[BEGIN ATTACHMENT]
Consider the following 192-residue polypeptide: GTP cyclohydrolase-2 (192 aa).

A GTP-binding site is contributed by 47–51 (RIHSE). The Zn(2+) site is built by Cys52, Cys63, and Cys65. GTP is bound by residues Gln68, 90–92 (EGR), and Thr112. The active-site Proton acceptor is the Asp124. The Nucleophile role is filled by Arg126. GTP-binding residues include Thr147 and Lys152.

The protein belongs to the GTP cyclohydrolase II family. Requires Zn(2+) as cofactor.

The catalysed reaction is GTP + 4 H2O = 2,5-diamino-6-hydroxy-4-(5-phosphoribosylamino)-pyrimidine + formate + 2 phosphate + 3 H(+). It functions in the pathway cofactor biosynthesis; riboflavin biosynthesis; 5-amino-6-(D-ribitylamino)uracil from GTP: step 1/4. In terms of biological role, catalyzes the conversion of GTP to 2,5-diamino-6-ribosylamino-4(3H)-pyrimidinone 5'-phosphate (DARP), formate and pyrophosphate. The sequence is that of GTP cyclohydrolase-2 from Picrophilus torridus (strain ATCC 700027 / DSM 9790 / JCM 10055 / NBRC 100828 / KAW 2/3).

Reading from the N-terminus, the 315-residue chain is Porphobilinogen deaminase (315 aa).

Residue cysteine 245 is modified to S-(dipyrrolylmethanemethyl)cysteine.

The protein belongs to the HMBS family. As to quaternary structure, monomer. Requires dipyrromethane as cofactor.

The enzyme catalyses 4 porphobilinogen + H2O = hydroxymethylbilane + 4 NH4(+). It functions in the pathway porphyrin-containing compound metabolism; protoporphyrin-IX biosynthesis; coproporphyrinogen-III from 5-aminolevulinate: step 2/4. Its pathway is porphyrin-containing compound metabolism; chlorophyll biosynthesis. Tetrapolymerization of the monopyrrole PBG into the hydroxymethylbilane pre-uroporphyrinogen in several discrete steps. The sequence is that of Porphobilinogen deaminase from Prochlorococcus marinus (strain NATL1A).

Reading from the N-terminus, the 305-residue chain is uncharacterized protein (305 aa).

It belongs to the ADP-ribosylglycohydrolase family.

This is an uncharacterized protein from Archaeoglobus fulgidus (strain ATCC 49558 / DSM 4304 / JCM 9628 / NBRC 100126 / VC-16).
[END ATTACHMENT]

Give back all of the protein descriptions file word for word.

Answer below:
Consider the following 192-residue polypeptide: GTP cyclohydrolase-2 (192 aa).

A GTP-binding site is contributed by 47–51 (RIHSE). The Zn(2+) site is built by Cys52, Cys63, and Cys65. GTP is bound by residues Gln68, 90–92 (EGR), and Thr112. The active-site Proton acceptor is the Asp124. The Nucleophile role is filled by Arg126. GTP-binding residues include Thr147 and Lys152.

The protein belongs to the GTP cyclohydrolase II family. Requires Zn(2+) as cofactor.

The catalysed reaction is GTP + 4 H2O = 2,5-diamino-6-hydroxy-4-(5-phosphoribosylamino)-pyrimidine + formate + 2 phosphate + 3 H(+). It functions in the pathway cofactor biosynthesis; riboflavin biosynthesis; 5-amino-6-(D-ribitylamino)uracil from GTP: step 1/4. In terms of biological role, catalyzes the conversion of GTP to 2,5-diamino-6-ribosylamino-4(3H)-pyrimidinone 5'-phosphate (DARP), formate and pyrophosphate. The sequence is that of GTP cyclohydrolase-2 from Picrophilus torridus (strain ATCC 700027 / DSM 9790 / JCM 10055 / NBRC 100828 / KAW 2/3).

Reading from the N-terminus, the 315-residue chain is Porphobilinogen deaminase (315 aa).

Residue cysteine 245 is modified to S-(dipyrrolylmethanemethyl)cysteine.

The protein belongs to the HMBS family. As to quaternary structure, monomer. Requires dipyrromethane as cofactor.

The enzyme catalyses 4 porphobilinogen + H2O = hydroxymethylbilane + 4 NH4(+). It functions in the pathway porphyrin-containing compound metabolism; protoporphyrin-IX biosynthesis; coproporphyrinogen-III from 5-aminolevulinate: step 2/4. Its pathway is porphyrin-containing compound metabolism; chlorophyll biosynthesis. Tetrapolymerization of the monopyrrole PBG into the hydroxymethylbilane pre-uroporphyrinogen in several discrete steps. The sequence is that of Porphobilinogen deaminase from Prochlorococcus marinus (strain NATL1A).

Reading from the N-terminus, the 305-residue chain is uncharacterized protein (305 aa).

It belongs to the ADP-ribosylglycohydrolase family.

This is an uncharacterized protein from Archaeoglobus fulgidus (strain ATCC 49558 / DSM 4304 / JCM 9628 / NBRC 100126 / VC-16).